Letter to the Editor: The Ten Commandments did not influence the U.S. Constitution

Editor:

The editorial cartoon in the March 23 Chronicle, depicting the Ten Commandments as the basis for such things as liberty and the Constitution, is completely off the mark. It is in line, however, with various lies that claim that the United States was founded on Christian principles. What really shows the artist’s ignorance is George Washington commenting on putting the Commandments “there [as a keystone for U.S. law] for a reason.”

It is amazing that someone would depict the founding fathers as wanting religious law to play a role in government, because nowhere in the U.S. Constitution is God in any form mentioned. Also, God only makes an appearance in the Declaration of Independence as “Nature’s God” and the “Creator,” which only implies the existence of a supreme being who created the universe, not the God of the Bible.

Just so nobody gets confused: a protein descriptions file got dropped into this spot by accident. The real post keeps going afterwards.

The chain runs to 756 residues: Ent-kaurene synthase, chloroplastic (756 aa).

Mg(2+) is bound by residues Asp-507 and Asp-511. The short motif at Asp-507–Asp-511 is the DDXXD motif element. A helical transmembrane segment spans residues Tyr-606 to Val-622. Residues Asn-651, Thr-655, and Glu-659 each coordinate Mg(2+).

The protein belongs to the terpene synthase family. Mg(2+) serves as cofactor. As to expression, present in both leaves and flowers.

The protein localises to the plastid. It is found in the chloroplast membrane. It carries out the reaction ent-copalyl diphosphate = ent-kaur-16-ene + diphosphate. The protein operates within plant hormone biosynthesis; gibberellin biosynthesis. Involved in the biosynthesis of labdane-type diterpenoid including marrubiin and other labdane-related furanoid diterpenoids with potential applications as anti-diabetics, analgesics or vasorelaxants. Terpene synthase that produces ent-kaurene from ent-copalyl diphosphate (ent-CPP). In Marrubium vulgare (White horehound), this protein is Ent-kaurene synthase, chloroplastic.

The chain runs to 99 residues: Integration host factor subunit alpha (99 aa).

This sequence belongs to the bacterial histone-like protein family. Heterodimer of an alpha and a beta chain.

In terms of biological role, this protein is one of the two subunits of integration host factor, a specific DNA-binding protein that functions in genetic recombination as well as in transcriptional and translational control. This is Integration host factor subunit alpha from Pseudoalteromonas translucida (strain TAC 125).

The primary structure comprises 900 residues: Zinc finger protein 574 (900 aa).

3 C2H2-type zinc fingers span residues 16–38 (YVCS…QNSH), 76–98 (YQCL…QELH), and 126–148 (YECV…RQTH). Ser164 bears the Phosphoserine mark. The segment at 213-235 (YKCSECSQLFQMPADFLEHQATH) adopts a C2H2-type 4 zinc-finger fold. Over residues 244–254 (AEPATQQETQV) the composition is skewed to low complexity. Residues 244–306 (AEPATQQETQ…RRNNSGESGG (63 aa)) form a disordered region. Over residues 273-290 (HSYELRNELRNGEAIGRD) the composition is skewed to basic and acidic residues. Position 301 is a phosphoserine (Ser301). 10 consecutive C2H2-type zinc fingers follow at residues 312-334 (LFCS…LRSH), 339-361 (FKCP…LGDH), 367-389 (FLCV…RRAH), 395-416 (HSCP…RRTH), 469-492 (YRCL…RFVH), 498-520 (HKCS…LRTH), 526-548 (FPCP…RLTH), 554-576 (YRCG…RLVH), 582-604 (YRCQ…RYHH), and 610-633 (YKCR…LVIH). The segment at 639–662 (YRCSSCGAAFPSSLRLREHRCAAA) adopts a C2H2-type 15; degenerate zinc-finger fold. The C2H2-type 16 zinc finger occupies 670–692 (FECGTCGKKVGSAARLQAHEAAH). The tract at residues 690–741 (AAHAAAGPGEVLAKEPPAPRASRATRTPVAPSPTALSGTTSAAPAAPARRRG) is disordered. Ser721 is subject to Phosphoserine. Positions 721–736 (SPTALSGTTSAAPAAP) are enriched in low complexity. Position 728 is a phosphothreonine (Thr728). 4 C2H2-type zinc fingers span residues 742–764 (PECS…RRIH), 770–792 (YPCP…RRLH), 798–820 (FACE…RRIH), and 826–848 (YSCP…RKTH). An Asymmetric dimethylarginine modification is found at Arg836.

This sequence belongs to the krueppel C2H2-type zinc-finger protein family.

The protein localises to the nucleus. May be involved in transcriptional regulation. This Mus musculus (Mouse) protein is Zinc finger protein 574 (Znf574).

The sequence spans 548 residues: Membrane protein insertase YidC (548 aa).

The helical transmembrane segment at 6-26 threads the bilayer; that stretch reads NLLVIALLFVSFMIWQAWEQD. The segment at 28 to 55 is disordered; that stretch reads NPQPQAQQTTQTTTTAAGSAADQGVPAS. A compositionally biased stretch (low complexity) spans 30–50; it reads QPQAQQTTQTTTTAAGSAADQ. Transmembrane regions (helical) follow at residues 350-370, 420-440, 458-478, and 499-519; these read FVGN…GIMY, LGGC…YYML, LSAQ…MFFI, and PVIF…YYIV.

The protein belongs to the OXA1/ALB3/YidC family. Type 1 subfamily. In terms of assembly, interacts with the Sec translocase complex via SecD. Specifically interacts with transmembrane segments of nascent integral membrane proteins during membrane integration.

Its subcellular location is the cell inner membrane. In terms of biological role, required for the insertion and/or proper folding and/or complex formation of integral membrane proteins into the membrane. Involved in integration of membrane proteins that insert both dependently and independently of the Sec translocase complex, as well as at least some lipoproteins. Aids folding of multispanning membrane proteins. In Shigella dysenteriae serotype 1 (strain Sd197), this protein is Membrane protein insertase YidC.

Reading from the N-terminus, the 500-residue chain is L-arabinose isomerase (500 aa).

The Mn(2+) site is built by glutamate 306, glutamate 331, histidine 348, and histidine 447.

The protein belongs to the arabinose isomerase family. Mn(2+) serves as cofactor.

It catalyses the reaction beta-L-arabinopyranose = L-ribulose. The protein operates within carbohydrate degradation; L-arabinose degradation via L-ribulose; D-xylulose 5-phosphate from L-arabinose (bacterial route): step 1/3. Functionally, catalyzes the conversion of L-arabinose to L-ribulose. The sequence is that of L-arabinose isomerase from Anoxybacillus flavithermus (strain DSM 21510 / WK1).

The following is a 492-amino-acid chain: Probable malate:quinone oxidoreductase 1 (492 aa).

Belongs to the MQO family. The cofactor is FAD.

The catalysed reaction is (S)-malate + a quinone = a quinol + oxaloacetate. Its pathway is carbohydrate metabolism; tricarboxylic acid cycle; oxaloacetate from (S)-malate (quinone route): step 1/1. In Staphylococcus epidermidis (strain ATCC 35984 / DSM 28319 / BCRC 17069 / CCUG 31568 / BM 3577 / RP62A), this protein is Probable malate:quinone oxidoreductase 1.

Add to this the fact that the Bill of Rights, in granting freedoms such as religion, speech and liberty, allows people to legally worship “false” gods, commit adultery, dishonor their parents and basically disobey all of the Commandments except those condemning thievery and murder.

The Constitution of the United States, which limits and structures all U.S. laws, was written by enlightenment thinkers. Virtually all of them ranged from Deist to Agnostic. They understood that organized religious bodies often discourage freedom of thought and actions, thereby discouraging knowledge and advancement.

The founding fathers realized that religious morals, being highly subjective, should have no influence on the laws of a free society. We should understand this fact and work to better implement this philosophy.

Carl Boone

Graduate Student,

Materials Science and Engineering